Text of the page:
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               Summer 2007 Feature Article

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Hot Water Bronzebacks on Lake Erie

By Capt. Phil Cadez


The Western Basin of Lake Erie averages only about 23 feet in depth. Generally, August temperatures rise into the 90 degrees F.  This heat can bring Lake Erie’s water temperature in the high 70’s.  Walleye fishing should stay good to fair through the summer and fall months. Usually local anglers will switch to smallmouth fishing when the walleye fishing slows up.


More anglers are finding out that Lake Erie is one of the top ten smallmouth areas in North America. With its many islands, rocky reefs, and gravel bars, Lake Erie supports an unbelievable fish population. Both walleye and smallmouth bass have had super hatches the last few years. Zebra mussels have actually helped bring about a better fish population.


Smallmouth fishing is fairly easy at this time of year because they are generally schooled up in deeper water near drop-offs or irregular structure. Fish locators are needed when locating proper depths and structure. Active jumpers as we call them can range from 15 to over 30 feet in depth.


On days when there’s little or no wind, we usually drift with live bait. Spinning tackle with six- to ten pound test line and shorter, stiffer graphite poles are the most popular means to do battle with these active jumpers. Smallmouth is generally considered one of the strongest fighting fresh water sport fish. If the wind is too strong or you’ve found a honey hole, anchoring is the best way to fish for these brutes. A long anchor rope is an advantage because you can change your location without starting the motor.


Soft craws are crayfish that have recently shed their skins or hard shells. They are expensive, about $5.00 a dozen. Soft craws are the jumper’s favorite delicacy. July through September is the month’s soft craws are plentiful and remain the best bait. After the first frost, craws are impossible to get but smallmouth will hit small shad and minnows just as well as the water tends to cool.


When fishing 15 to 30 feet deep, use a half-ounce egg sinker. Place this slip sinker on the line, then attach #24 or 26 Mustad central draught bait hook to the end. Move the egg sinker up about 24 inches and secure a split shot on the line to keep the weight away from the bait hook. When fishing less than 15 feet you might use one-half to three-eights ounce egg  sinkers. Hook the craws in the tail about one half inch from the end. I fish with the bait open and always bump the bottom with the weight.  If I feel a pick up I’ll usually let my finger off the line and give slack to the fish. They’ll usually run with the craw, kill it, and then swallow it. Each day is different. One day they’ll slam the bait down, the next day they’ll play around with it. When you feel the fish has eaten the craw, take up the slack, set the hook and hold on. Even when bronzebacks are caught in deep water, they’ll usually clear the water, fighting mad. Keep your rod tip up and your drag set loose because these fish will test your tackle and your skill.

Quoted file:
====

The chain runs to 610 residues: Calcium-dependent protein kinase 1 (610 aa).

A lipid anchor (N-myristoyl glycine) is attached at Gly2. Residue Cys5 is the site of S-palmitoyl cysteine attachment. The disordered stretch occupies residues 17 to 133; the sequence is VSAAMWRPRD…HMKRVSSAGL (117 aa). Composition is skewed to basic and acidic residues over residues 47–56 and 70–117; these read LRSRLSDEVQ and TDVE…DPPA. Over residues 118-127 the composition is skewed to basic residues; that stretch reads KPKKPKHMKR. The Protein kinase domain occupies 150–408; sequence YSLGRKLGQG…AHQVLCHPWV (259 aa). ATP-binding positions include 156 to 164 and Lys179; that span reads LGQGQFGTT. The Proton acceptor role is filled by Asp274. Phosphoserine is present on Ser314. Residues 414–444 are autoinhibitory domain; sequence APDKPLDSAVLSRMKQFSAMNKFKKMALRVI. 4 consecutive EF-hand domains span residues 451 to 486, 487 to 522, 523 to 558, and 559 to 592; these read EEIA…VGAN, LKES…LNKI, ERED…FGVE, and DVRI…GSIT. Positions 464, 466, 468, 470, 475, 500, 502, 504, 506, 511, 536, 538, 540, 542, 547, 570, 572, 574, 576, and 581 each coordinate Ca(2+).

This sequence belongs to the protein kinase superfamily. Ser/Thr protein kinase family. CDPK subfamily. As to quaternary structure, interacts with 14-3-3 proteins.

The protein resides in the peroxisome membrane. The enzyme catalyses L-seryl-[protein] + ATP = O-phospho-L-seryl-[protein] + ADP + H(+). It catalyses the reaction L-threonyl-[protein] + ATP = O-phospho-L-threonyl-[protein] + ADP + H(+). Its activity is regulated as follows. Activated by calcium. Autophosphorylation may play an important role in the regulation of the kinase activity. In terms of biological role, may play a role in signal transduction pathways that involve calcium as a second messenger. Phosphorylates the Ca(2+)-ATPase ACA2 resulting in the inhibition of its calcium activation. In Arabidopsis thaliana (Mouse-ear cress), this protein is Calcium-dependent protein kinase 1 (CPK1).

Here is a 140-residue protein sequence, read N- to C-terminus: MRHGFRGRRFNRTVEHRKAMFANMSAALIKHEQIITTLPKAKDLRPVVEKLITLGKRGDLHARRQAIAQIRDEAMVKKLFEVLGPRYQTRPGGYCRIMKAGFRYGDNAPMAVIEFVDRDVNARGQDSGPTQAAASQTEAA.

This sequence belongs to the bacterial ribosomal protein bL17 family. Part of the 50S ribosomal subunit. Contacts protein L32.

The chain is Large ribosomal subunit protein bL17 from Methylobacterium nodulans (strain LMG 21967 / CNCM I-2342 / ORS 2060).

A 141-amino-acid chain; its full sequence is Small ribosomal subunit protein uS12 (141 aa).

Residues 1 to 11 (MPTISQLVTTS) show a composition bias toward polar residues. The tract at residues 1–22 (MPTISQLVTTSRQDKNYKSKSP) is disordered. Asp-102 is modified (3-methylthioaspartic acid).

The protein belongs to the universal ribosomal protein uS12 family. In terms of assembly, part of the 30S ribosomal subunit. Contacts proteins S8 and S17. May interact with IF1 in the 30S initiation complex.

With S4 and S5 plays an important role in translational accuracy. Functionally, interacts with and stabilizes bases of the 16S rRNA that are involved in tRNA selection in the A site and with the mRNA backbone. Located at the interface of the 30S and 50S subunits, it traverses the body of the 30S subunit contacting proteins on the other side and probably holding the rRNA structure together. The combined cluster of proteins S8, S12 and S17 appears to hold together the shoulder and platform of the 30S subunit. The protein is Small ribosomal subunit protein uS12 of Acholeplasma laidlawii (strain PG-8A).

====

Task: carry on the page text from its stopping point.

Fresh-water drum and other rough fish also like soft craws. Don’t be afraid to move quickly or you’ll run out of bait. If you do run out of craws bring some jigheads and power tubes. Bumping the bottom with this combination has proven that these fish will sometimes hit artificial baits.


The last few years have been super for smallies on Lake Erie. They can be caught all through April till November but are easiest to capture in August and September. If you enjoy catching some of these powerful sport fish try to make it this year. Jumpers can be caught near the Ohio islands but are especially abundant in Canadian waters near Pelee Island. Pelee Island is approximately 15 miles from the Ohio shoreline. Anglers go into Canadian waters because of less fishing pressure and bigger average catches. Average six man charter fishing over there might average two to four pounds and handle from 30 to 100 fish a day.


You can get daily fishing reports on my website There’s lots of great smallmouth and Walleye fishing left in 2007.  You otta be here!


Good Fishin